Today I welcome a new lady to our floor by the name of Chris and invite her in for a cup of tea.  I explain various things she needs to know about the complex, such where the Dining Hall is, and her allocated area for storage on our landing and so on.  She tells me a little about herself and family and how the first thing she did when she knew she was moving into this complex was to go and buy a fold up ladies bike for personal transport.  Wow I thought, another one of us.

So, as far as I know there are now 8 of us at least since I moved in a couple of years ago, that are now riding bikes.

I get the feeling that if this carries on then the office are seriously going to have to think about building a more solid brick shed on the same par with the electric sheds/areas, including a few power points for those that might own an electric bike.  One large brick structure will look far better and house more cycles, that spotting garden sheds all over the grounds.

6 comments:

  1. That is great - cycling is such a good way to get around and a good way to get exercise. I have a storage problem too (and building a shed is certainly not an option!) so I decided to get a Montague folding bike. It's great because I can keep it in my closet, and it's great for riding on roads and trails too.

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  2. That's a nice bike Jess. I really wish I could ride a 2 wheeler sometimes. I love my trike but a 2 wheeler would be more convenient sometimes.

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  3. That's really great Sandy! Always nice to see when people are open and realize that there are people who are into cycling and have needs for there cycles, be it cycle lanes/paths, storage, etc...
    The world of cycling is opening up more and more every day over here too. It's slow going but still going in the right direction.
    Maybe all you guys could get together and have rides from time to time. :-)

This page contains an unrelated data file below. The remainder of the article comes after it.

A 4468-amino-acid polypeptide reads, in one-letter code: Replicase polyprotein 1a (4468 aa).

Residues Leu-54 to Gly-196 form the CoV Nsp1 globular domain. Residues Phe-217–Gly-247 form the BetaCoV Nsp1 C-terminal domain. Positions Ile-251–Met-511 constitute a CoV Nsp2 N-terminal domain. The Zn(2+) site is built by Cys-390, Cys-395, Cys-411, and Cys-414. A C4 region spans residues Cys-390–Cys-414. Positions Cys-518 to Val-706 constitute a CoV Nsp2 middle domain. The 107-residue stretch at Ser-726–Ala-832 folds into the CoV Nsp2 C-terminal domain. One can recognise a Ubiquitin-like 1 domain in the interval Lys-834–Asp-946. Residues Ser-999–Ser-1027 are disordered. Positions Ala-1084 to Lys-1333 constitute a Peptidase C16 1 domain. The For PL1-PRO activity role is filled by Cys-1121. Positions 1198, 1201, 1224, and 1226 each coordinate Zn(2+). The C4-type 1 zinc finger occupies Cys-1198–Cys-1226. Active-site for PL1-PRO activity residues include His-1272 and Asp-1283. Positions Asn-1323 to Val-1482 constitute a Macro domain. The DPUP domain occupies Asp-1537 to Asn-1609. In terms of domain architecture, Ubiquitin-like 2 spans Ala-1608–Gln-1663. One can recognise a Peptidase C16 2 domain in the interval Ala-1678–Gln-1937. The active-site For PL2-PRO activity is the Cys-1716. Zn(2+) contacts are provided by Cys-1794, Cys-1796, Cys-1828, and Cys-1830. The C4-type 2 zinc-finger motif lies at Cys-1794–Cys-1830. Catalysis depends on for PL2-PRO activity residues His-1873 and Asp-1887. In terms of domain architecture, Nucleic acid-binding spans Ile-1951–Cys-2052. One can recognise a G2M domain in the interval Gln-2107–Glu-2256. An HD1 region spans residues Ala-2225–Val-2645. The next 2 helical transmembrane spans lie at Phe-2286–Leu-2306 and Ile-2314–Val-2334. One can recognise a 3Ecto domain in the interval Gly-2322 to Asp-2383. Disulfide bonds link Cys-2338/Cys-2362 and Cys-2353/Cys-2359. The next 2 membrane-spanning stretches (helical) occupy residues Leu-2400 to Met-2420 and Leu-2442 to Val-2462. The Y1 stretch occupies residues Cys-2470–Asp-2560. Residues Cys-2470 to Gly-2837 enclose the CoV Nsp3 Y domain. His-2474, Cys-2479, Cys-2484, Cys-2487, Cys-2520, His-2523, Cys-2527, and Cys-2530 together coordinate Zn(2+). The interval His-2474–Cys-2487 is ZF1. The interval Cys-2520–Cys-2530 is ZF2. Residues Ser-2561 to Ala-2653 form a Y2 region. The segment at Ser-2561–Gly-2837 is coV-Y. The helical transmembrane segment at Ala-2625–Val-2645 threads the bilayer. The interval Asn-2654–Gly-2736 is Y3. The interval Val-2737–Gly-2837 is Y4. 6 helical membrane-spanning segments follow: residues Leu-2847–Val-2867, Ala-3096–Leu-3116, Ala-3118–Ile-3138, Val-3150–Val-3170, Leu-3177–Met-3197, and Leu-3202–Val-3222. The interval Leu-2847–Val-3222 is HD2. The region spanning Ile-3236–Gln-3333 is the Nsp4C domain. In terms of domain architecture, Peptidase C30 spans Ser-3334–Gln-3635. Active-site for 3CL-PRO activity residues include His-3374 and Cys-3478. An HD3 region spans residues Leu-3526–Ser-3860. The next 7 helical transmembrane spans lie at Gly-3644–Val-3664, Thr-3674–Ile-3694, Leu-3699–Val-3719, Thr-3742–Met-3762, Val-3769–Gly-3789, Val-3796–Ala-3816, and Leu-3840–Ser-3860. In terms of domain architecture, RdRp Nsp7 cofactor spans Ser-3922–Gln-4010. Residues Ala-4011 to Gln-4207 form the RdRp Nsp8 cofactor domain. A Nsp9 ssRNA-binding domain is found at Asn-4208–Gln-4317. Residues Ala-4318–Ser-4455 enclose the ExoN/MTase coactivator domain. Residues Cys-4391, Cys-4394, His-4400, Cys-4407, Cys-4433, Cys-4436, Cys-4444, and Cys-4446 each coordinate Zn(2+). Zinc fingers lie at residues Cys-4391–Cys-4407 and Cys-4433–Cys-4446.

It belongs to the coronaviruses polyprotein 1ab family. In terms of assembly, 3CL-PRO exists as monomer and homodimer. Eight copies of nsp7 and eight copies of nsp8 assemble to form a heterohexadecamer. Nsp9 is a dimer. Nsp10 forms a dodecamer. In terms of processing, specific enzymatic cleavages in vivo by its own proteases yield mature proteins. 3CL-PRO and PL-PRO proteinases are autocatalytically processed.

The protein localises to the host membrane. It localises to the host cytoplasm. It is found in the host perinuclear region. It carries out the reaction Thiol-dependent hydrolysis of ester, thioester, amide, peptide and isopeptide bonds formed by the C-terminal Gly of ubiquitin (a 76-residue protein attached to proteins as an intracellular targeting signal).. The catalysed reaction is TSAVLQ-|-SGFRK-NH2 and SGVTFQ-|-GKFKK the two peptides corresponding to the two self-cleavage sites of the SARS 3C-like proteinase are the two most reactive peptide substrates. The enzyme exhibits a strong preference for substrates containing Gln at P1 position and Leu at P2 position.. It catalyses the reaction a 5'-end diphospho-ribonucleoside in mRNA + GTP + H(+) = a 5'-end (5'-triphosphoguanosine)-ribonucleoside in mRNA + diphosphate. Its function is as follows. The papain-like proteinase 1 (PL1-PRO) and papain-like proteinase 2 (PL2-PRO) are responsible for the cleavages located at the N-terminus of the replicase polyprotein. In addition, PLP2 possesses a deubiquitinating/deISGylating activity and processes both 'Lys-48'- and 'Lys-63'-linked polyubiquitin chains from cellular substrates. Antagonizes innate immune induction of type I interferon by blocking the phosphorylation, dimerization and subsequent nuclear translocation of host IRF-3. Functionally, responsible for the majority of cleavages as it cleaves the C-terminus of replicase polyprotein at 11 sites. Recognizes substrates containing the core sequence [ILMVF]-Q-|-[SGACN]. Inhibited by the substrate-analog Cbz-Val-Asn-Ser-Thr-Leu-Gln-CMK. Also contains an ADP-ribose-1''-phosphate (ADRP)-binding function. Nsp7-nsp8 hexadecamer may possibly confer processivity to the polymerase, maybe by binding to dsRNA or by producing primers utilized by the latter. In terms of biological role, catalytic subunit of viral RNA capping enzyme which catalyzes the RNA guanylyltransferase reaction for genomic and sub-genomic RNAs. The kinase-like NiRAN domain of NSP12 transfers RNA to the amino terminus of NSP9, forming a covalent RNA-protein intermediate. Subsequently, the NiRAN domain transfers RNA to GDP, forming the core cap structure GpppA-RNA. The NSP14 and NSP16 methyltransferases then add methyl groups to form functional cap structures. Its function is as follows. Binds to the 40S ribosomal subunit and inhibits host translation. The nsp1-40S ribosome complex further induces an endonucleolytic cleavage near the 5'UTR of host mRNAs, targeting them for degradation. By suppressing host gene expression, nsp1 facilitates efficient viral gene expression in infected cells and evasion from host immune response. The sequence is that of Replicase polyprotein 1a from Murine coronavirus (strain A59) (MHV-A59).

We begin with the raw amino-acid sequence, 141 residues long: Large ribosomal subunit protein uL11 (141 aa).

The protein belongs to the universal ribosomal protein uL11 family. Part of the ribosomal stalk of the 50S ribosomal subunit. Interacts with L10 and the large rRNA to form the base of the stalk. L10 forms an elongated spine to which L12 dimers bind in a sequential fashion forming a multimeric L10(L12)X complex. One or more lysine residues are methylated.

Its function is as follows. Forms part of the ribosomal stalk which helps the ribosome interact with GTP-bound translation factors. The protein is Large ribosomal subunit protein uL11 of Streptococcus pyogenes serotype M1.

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  4. It is getting better in this country in as much as they are now allowing shared cycle/pedestrian paths and putting in cycle lanes along many main roads, but our cycle lanes are literally a white line about 2ft from the gutter, which the majority of motorist tend to think is a great place to park.

    Completely segregated cycling as in the Dutch style is still being argued over, with the lycra brigade saying they wouldn't be fast enough and the fast commuters saying the same.

    Trouble is with all cycling discussion it seems that cities are only being discussed and the ordinary person that would like to use a bike at a more steady pace for general everyday travel, the school children, and those that would like to get on their bike but are too scared, are being left out of the equation.

    Councils are paying lip service to the governments orders of getting people on their bikes and as long as they can say that they have stuck a few signs up on a pavement or painted a while line on a road, they really don't give a crap about the cyclist. Motorists needs are always put first.

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  5. Oh I know what you mean. Many bike lanes here are also just a white line painted on the side of the roads. But there's more and more laws coming out to protect the cyclist too.